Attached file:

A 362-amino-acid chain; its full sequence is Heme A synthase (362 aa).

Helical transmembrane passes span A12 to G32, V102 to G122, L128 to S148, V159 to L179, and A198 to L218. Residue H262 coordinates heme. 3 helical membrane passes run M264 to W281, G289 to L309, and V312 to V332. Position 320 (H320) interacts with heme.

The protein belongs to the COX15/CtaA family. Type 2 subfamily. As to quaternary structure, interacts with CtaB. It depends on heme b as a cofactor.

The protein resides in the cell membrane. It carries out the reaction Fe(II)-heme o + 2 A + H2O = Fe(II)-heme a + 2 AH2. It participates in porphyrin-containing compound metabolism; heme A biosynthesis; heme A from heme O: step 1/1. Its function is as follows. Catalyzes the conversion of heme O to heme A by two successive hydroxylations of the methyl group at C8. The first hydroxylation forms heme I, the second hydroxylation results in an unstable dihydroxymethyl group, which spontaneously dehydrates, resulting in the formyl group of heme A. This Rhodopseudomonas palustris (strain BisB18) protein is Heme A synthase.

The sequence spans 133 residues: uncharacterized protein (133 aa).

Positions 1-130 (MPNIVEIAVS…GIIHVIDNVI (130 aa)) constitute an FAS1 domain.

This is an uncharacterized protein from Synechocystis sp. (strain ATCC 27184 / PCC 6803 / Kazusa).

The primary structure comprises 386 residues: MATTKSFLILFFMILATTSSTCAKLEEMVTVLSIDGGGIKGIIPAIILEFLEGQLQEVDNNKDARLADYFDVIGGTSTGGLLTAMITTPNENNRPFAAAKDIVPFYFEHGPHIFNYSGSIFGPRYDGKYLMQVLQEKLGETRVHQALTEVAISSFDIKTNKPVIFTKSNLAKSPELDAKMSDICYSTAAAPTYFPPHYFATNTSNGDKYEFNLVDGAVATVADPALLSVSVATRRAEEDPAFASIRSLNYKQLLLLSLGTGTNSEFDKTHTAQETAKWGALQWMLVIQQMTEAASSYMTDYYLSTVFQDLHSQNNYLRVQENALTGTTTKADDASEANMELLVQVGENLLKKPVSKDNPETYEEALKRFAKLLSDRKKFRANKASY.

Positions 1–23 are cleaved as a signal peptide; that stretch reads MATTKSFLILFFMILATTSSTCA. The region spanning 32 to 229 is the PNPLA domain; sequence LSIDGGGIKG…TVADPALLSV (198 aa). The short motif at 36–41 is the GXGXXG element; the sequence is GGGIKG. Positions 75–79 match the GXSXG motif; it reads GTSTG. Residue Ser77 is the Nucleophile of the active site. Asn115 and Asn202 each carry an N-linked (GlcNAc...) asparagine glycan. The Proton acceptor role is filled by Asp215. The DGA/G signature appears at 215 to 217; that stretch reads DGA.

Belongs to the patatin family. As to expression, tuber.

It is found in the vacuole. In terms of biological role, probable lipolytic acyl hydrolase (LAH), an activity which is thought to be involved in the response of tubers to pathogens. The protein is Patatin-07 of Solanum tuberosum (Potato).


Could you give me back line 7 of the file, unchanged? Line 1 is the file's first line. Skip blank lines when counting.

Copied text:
This is an uncharacterized protein from Synechocystis sp. (strain ATCC 27184 / PCC 6803 / Kazusa).